PARIS — Fast-track warming in Europe is making butterflies and birds fall behind in the move to cooler habitats and prompting a worrying turnover in alpine plant species, studies published Sunday said.
The papers, both published by the journal Nature Climate Change, are the biggest endeavour yet to pinpoint impacts on European biodiversity from accelerating global temperatures.
A team led by Vincent Devictor of France's National Centre for Scientific Research (CNRS) found that from 1990 to 2008, average temperatures in Europe rose by one degree Celsius (1.8 degrees Fahrenheit).
This is extremely high, being around 25 percent greater than the global average for all of the last century.
In order to live at the same temperature, species would have to shift northward by 249 kilometres (155 miles), they calculated.
But during this period, butterlies moved only 114 kms (71 miles), and birds by just 37 kms (23 miles).
The data derives from observations made by a network of thousands of amateur naturalists, amounting to a remarkable 1.5 million hours of fieldwork.
The study was not designed to say whether these species are suffering as a result of warming, which is one of the big questions in the climate-change saga.
However, the risk of population decline is clear, the authors say.
Species that lag behind a move to a more suitable habitat accumulate a "climatic debt."
Eventually, the impact of warming hits parts of the local food chain on which they depend, such as caterpillars or vegetation, and this cuts into their chances of being able to adapt. Finding a similar habitat is made more difficult by agriculture.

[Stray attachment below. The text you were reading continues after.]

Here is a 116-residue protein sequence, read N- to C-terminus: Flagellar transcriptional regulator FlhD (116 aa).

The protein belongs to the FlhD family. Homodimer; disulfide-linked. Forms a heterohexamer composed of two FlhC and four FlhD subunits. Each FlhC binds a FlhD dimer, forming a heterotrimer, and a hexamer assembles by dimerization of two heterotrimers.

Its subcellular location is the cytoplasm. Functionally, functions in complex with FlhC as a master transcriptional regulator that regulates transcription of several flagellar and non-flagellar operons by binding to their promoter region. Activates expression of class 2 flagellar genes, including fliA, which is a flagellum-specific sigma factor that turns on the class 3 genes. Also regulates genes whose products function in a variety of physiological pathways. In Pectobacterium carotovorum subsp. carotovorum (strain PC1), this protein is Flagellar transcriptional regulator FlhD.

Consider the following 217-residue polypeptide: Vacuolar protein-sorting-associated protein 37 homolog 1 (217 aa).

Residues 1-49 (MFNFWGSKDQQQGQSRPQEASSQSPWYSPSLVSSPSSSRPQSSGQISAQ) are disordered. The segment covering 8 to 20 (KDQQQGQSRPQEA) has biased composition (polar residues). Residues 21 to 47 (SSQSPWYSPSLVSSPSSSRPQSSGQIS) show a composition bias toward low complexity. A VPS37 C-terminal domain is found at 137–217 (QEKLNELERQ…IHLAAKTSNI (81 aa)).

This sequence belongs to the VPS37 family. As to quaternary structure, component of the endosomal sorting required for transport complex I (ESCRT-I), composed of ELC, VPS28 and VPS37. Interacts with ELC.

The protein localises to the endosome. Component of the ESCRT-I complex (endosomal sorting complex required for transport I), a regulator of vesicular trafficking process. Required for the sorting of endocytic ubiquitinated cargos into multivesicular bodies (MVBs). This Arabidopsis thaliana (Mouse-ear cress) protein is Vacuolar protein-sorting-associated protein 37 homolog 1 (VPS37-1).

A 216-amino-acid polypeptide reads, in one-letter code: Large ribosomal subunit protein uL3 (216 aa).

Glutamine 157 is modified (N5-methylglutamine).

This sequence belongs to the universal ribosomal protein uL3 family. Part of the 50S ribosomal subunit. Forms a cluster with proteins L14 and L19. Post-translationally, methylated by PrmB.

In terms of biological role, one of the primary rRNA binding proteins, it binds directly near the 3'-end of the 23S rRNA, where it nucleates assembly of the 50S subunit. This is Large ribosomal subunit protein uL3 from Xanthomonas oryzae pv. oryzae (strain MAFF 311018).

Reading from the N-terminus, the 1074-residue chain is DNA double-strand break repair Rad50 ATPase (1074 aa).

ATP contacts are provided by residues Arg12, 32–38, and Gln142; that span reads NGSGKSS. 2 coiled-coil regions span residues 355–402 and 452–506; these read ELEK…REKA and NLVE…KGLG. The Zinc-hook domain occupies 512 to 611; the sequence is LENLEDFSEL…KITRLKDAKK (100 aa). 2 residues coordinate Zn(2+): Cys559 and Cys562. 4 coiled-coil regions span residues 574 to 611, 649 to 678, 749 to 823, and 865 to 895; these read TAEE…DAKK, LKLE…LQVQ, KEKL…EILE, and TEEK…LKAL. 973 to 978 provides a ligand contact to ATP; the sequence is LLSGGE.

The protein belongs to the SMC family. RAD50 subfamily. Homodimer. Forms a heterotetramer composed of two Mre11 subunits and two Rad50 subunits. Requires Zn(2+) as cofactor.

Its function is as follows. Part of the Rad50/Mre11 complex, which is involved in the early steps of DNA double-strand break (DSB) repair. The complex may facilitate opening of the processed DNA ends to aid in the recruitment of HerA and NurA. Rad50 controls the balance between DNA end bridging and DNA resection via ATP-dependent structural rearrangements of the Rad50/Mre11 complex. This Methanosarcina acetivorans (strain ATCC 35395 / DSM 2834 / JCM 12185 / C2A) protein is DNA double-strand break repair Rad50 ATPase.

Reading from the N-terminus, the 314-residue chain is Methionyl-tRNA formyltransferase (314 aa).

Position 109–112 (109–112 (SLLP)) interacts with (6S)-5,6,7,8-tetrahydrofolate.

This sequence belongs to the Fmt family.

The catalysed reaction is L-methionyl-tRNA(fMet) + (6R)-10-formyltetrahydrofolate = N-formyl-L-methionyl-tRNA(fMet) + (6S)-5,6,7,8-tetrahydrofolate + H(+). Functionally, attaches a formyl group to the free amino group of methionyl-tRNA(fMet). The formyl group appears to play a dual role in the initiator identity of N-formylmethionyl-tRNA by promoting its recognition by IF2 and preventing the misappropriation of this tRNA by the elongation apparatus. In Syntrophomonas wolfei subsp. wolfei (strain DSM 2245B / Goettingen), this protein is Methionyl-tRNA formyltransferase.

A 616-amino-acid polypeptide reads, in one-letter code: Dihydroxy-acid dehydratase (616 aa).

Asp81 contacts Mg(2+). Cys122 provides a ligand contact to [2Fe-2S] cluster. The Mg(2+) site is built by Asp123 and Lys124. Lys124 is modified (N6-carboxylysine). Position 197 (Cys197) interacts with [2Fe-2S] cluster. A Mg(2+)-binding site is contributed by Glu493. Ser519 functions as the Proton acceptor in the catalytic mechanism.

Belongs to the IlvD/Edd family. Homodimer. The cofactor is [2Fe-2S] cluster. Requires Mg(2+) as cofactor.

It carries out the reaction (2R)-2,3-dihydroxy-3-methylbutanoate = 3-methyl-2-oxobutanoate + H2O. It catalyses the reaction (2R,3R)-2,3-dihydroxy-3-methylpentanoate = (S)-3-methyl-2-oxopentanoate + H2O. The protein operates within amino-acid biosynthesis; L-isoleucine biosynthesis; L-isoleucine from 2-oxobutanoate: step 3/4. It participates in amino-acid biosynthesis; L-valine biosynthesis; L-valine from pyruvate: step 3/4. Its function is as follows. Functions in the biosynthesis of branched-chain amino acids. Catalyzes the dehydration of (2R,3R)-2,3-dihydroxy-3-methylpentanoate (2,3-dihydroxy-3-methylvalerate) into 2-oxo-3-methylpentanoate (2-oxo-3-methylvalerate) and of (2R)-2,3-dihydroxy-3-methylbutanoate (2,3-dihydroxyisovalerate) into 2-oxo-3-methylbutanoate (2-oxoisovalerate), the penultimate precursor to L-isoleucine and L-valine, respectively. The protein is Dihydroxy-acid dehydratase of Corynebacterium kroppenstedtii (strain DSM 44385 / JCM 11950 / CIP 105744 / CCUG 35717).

The second study looked at 867 samples of vegetation from 60 mountaintop sites across Europe in an assessment of the hottest decade on record.
Seen at local level, there was little apparent change during the 2001-2008 study period.
But when the picture zoomed out to continental level, it was clear that a major turnover was under way.
Cold-loving plants traditionally found in alpine regions were being pushed out of their habitats by warming-loving ones, which invaded higher altitudes that were now within their grasp.
"We expected to find a greater number of warm-loving plants at higher altitudes, but we did not expect to find such a significant change in such a short period of time," said study leader Michael Gottfried, a University of Vienna biologist.
"Many cold-loving species are literally running out of mountain. In some of the lower mountains in Europe, we could see alpine meadows disappearing and dwarf shrubs taking over within the next few decades."
The research was the biggest plant-count of its kind in Europe, gathering 32 researchers from 13 countries.